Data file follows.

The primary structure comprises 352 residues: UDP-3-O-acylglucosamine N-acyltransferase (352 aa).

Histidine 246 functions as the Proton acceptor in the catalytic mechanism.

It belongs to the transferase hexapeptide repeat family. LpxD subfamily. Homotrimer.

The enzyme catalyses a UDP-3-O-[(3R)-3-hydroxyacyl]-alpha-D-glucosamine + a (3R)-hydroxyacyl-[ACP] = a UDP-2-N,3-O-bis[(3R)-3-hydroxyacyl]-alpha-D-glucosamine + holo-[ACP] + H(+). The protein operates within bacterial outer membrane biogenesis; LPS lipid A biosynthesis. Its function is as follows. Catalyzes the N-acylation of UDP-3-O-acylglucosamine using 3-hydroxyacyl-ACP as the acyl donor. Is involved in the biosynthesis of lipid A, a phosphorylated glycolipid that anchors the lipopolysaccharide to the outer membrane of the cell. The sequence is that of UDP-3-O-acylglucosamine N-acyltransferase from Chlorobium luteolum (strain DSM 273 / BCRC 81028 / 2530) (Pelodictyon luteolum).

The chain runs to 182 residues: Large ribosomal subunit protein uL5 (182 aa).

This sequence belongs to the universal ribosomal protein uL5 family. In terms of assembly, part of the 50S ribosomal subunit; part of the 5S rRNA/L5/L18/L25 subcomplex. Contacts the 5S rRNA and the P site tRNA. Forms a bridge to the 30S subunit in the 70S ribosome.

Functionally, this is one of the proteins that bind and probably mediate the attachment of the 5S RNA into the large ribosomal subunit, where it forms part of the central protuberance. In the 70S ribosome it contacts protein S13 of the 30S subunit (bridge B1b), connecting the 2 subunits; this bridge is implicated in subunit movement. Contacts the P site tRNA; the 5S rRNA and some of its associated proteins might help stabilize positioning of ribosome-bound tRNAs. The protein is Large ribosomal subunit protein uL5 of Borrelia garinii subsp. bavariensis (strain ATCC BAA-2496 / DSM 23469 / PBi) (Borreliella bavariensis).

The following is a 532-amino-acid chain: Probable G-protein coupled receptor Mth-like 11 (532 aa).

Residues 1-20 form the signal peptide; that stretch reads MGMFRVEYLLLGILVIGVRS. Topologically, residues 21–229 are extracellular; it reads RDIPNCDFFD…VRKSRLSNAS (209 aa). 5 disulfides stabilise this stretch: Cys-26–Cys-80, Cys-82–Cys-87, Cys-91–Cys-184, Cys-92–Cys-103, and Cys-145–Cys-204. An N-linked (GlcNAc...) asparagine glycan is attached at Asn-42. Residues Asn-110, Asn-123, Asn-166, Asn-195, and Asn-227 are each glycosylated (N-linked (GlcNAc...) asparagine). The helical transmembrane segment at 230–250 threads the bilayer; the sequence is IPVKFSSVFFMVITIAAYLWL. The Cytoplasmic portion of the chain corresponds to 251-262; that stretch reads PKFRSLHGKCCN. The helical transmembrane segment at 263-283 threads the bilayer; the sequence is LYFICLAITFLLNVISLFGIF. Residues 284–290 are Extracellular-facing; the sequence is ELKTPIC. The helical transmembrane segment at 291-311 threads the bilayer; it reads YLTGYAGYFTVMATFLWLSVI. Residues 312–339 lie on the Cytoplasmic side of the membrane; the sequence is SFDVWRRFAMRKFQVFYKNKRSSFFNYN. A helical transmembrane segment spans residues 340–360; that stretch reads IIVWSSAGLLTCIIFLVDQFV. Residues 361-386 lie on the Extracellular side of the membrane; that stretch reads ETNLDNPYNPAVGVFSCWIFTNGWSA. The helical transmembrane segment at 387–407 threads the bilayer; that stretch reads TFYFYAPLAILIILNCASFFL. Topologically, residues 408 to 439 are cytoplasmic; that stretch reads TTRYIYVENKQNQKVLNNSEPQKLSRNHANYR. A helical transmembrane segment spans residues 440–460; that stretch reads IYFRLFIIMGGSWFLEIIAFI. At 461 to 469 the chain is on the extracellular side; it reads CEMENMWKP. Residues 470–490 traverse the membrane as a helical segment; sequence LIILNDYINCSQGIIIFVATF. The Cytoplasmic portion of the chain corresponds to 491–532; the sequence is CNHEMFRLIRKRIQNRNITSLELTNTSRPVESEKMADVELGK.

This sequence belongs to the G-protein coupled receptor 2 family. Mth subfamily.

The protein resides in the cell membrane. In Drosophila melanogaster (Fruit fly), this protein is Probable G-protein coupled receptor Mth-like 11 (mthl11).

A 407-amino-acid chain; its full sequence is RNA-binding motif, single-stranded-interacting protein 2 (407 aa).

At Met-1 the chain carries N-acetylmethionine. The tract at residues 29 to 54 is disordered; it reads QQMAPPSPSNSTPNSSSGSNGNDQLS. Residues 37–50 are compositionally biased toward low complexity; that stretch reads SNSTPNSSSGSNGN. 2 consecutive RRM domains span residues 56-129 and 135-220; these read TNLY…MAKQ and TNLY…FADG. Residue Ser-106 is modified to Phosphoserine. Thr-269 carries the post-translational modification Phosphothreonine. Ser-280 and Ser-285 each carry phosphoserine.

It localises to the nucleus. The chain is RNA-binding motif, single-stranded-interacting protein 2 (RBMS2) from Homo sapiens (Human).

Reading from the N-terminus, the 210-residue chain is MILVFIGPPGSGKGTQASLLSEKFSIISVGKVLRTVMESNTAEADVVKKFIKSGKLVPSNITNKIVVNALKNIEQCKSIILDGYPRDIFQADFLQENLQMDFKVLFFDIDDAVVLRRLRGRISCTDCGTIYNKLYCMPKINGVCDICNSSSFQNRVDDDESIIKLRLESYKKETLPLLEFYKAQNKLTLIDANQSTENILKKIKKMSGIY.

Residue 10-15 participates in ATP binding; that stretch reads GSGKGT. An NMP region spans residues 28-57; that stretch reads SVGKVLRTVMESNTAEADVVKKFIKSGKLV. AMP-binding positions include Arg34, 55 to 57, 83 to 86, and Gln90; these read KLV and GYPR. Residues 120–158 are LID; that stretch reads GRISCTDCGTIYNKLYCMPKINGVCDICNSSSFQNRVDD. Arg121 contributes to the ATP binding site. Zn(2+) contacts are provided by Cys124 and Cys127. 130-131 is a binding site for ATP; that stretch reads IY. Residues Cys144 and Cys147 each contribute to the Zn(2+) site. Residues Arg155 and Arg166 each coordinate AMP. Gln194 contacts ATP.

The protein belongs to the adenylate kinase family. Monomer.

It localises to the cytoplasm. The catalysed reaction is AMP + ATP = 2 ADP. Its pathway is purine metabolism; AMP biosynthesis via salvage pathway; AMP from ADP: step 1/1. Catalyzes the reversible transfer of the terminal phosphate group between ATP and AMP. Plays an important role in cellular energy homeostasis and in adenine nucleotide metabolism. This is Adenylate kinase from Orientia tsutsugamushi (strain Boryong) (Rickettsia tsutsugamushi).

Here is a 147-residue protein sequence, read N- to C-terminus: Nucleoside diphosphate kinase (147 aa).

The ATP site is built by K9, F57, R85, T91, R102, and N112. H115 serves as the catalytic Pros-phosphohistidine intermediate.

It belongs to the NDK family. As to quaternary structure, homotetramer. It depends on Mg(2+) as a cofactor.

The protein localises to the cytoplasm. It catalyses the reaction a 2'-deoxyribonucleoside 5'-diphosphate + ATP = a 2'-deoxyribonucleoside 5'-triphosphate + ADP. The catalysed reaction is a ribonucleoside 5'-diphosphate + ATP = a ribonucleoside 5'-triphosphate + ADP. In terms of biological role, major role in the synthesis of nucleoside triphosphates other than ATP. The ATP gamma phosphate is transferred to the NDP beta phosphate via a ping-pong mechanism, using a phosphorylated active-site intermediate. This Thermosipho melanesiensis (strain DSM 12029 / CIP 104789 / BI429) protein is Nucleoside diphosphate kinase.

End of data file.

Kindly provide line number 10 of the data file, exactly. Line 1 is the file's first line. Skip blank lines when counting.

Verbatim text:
This sequence belongs to the G-protein coupled receptor 2 family. Mth subfamily.